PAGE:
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Birney Family Pictorial & Memorabilia

A family principled by the disciplines of thier times --
Service to God, Country and Family.

The heritage of James G. Birney and family has its origins in Ireland. His father, also James G., came to America in 1783 at the age of sixteen, he lived for a brief time in Pennsylvania before settling in Danville, Kentucky where he met and married Martha Reed. A year later (1792), James was born -- he never knew his mother as she died three years later. James and younger sister, Mary Marie Reed (born 4 Feb 1792) grew up living with their aunt.

Young James developed a deep faith, exceptional mind and sound convictions during his up bringing and these prepared him well for the challenges of his times. Initially a slave owner himself, James set them free and became an advocate for their plight through the anti-slavery movement. He twice ran for president of the United States under the abolitionist banner of the Liberty party.

James courted Agatha McDowell and they were married in 1816. They raised their children to share their own beliefs. Many went on to hold distinguished positions as lawyers, judges, legislators, editors, soldiers and civic leaders. In 1963, Sidney Glazier, professor of history at Wayne State University, concluded that James G. Birney was among twenty two of the most outstanding citizens in the history of Michigan.

The following pictorial includes a letter written by James Birney (eldest son of James G. and Agatha Birney) to President Lincoln, and a full page of The Saginaw News paper covering the life history of James G. Both of these need to be enlarged by clicking on the image in order to read the text.

Birney Family Photos & Memorabilia


  
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The Saginaw News published a full page article on James G. Birney in its Sunday edition of October 31, 1948. The article provide some historical background on Birney and included photos of President James Polk, Henry Clay and kids standing by the Birney Street sign in Saginaw. {View pdf file}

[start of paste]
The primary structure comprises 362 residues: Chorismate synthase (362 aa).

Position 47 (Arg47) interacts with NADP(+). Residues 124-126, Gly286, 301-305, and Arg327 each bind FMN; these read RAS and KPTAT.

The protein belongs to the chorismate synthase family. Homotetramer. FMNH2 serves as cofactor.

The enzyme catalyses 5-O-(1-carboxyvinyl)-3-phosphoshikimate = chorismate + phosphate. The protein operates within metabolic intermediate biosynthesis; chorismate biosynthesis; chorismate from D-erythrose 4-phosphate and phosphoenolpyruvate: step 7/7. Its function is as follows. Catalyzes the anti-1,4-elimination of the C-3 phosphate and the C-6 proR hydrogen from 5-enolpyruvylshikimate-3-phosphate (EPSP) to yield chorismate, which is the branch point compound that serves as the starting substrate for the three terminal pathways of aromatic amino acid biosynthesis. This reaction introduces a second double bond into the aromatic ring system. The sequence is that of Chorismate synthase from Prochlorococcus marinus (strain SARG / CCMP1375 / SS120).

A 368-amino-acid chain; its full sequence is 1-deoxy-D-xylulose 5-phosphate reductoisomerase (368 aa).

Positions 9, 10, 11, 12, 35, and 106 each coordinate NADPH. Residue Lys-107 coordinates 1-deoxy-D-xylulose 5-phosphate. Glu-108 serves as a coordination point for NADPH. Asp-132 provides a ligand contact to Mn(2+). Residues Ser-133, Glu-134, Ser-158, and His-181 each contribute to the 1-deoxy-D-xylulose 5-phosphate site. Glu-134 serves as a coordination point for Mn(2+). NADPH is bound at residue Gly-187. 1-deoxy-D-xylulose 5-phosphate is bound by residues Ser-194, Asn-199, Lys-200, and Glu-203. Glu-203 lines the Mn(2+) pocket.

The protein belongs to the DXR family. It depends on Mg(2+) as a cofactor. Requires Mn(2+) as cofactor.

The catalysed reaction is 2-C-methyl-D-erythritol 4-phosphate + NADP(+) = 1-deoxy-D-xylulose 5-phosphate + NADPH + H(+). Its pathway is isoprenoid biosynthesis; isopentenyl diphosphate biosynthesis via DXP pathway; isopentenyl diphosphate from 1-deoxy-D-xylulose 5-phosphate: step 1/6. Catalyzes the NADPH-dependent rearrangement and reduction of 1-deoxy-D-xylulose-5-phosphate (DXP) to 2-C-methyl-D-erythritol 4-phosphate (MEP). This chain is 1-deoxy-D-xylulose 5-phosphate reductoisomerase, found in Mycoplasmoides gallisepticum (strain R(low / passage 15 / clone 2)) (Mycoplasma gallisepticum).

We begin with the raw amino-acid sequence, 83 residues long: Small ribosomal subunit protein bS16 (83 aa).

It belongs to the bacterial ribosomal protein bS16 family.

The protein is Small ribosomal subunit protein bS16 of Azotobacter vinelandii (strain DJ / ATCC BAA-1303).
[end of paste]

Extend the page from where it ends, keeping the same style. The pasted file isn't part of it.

• Donated by Michelle Panton.

    James, son of James G., was prominent in local and state politics as a republican. In 1865 made an attempt to enter the national arena by offering his services to President Lincoln. Along with the letter he included two newspaper clippings as a reference. {View Letter}

  • Birney Family Menu
    Family Genealogy
    Family Pictorial
    1893 KY Newspapers
    * {1948 Saginaw News (pdf)}
    First family:
    Agatha (McDowell), spouse
    James Birney, 1st child
    William Birney, 2nd child
    David Bell Birney, 5th child
    James G. Birney IV, grandson
    Second family:
    Elizabeth (Fitzhugh), spouse
    Fitzhugh Birney, 1st child
    History Tid-Bits
    Birney/Fitzhugh Connection:

    James' marriage to Elizabeth Fitzhugh is what brought him to Bay City. James became close friends with Elizabeth's brother Dr. Daniel H. Fitzhugh who made a living in real estate. Dr. Fitzhugh had been to the frontier of Saginaw Valley and purchased properties near the settlement of Saginaw. He encouraged James to visit the area, which he did in 1842. He fell in love with the nature beauty and a year later, he and Elizabeth moved here a year later. They initially stayed in Saginw before moving onto the Lower Saginaw area (now Bay City). residing in Bay City, then now as Lower Saginaw.
    Birney National Figure:

    James G. Birney had established himself as a prominent individual on the national level long before he settled in Bay City:

    - He was a leader in the abolitionist movement and twice ran under their Libery Party banner for president, once as a resident of Bay City.

    - He began his political life in Alabama where he was a state representative.

    - Many of his writings are important records of that era.

    - In spite of the personal problems caused by his active and public stance on abolition, he never waivered, but stayed true and fast to strong relionist belief that slavery was morally wrong and unconstitutional.

    To add content to this page or provide an article on another individual, please contact Bay-Journal.